"Lame Duck" MPC stands pat and waits for the new Governor

The calm before Carney's storm?

Last week saw the Bank of England’s Monetary Policy Committee, (MPC), leave base rates unchanged at 0.5 per cent and its Quantitative Easing, (QE), programme left unchanged at £375bn.

This was hardly surprising, given the recent stabilization in UK economic data; better industrial and manufacturing production figures, improved business confidence surveys, higher house prices and new car sales, and no "triple-dip" recession. Add to this the imminent arrival of new Governor Mark Carney - his first meeting will be on 4th July - and there was little prospect of any other outcome.

However, this may well be the calm before the storm as Carney has a reputation for innovation and is truly "new blood" - unusual in that he didn’t rise through the ranks of the Bank.  As head of the Bank of Canada, Mr. Carney became the first major central bank chief to adopt "timeline guidance" when, in 2009, he promised to keep Canada’s benchmark interest rate at 0.25 per cent for a year unless inflation became a problem. The US Federal Reserve subsequently copied this tactic and there is every chance that he will introduce such guidance into the Old Lady’s pronouncements.

I’d expect this change to be announced in August, or September at the latest, and I’d say the chances for further easing measures sit in the balance; depending on economic data developments over the next few weeks.

The Chancellor recently changed the Bank’s mandate so that it can now give more weight to promotion of growth and employment, rather than inflation control, and one would expect Mr Carney to pursue the goal enthusiastically, as presumably he discussed the move with Mr Osborne before accepting his appointment.

If I had to make a call, however, I’d say we will see extension of and improvements to the Funding for Lending Scheme, (FLS), but no further rate cuts or increased QE, as I feel we have finally turned the corner-but it’s certainly a long sweeping bend, rather than a hairpin. Cheap money is finally doing its bit, the Eurozone crisis is contained, and the US recovery is looking increasingly robust. Last Friday’s employment report was very encouraging and US jobless claims for the week ending May 4th continued the good news, coming out at 323,000, the lowest reading since 18th Jan. 2008.

In a further testament to the growing strength of the American recovery, the daily Rasmussen Consumer Index, which measures consumer confidence on a daily basis, rose to 106.2 on May 5th, the highest level since 2007.  The US economic locomotive is finally gathering speed.    

Bank of England. Photograph: Getty Images

Chairman of  Saxo Capital Markets Board

An Honours Graduate from Oxford University, Nick Beecroft has over 30 years of international trading experience within the financial industry, including senior Global Markets roles at Standard Chartered Bank, Deutsche Bank and Citibank. Nick was a member of the Bank of England's Foreign Exchange Joint Standing Committee.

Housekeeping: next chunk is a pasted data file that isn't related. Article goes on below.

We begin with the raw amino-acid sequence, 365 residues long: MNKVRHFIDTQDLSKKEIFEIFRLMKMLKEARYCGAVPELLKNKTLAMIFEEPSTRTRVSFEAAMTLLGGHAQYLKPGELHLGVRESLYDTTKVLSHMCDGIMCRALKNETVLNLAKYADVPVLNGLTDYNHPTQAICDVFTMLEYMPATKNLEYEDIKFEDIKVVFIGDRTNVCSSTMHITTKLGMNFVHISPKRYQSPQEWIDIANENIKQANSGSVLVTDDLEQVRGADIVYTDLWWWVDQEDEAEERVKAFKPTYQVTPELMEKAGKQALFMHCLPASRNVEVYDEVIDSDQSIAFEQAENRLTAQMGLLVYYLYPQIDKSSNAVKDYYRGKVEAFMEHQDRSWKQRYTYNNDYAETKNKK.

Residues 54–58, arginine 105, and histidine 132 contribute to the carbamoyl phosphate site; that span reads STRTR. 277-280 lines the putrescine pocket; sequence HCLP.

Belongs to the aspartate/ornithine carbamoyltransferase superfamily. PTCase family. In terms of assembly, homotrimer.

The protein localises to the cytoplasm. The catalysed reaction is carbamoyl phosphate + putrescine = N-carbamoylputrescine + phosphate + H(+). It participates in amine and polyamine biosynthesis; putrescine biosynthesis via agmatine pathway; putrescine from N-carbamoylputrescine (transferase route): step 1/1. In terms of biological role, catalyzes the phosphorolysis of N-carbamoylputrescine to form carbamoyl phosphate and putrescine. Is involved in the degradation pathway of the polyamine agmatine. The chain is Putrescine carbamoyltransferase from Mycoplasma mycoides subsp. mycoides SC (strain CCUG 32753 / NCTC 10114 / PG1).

More of his work can be found here.

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Labour tensions boil over at fractious MPs' meeting

Corbyn supporters and critics clash over fiscal charter U-turn and new group Momentum. 

"A total fucking shambles". That was the verdict of the usually emollient Ben Bradshaw as he left tonight's Parliamentary Labour Party meeting. His words were echoed by MPs from all wings of the party. "I've never seen anything like it," one shadow minister told me. In commitee room 14 of the House of Commons, tensions within the party - over the U-turn on George Osborne's fiscal charter and new Corbynite group Momentum - erupted. 

After a short speech by Jeremy Corbyn, shadow chancellor John McDonnell sought to explain his decision to oppose Osborne's fiscal charter (having supported it just two weeks ago). He cited the change in global economic conditions and the refusal to allow Labour to table an amendment. McDonnell also vowed to assist colleagues in Scotland in challenging the SNP anti-austerity claims. But MPs were left unimpressed. "I don't think I've ever heard a weaker round of applause at the PLP than the one John McDonnell just got," one told me. MPs believe that McDonnell's U-turn was due to his failure to realise that the fiscal charter mandated an absolute budget surplus (leaving no room to borrow to invest), rather than merely a current budget surplus. "A huge joke" was how a furious John Mann described it. He and others were outraged by the lack of consultation over the move. "At 1:45pm he [McDonnell] said he was considering our position and would consult with the PLP and the shadow cabinet," one MP told me. "Then he announces it before 6pm PLP and tomorow's shadow cabinet." 

When former shadow cabinet minister Mary Creagh asked Corbyn about the new group Momentum, which some fear could be used as a vehicle to deselect critical MPs (receiving what was described as a weak response), Richard Burgon, one of the body's directors, offered a lengthy defence and was, one MP said, "just humiliated". He added: "It looked at one point like they weren't even going to let him finish. As the fractious exchanges were overheard by journalists outside, Emily Thornberry appealed to colleagues to stop texting hacks and keep their voices down (within earshot of all). 

After a calmer conference than most expected, tonight's meeting was evidence of how great the tensions within Labour remain. Veteran MPs described it as the worst PLP gathering for 30 years. The fear for all MPs is that they have the potential to get even worse. 

George Eaton is political editor of the New Statesman.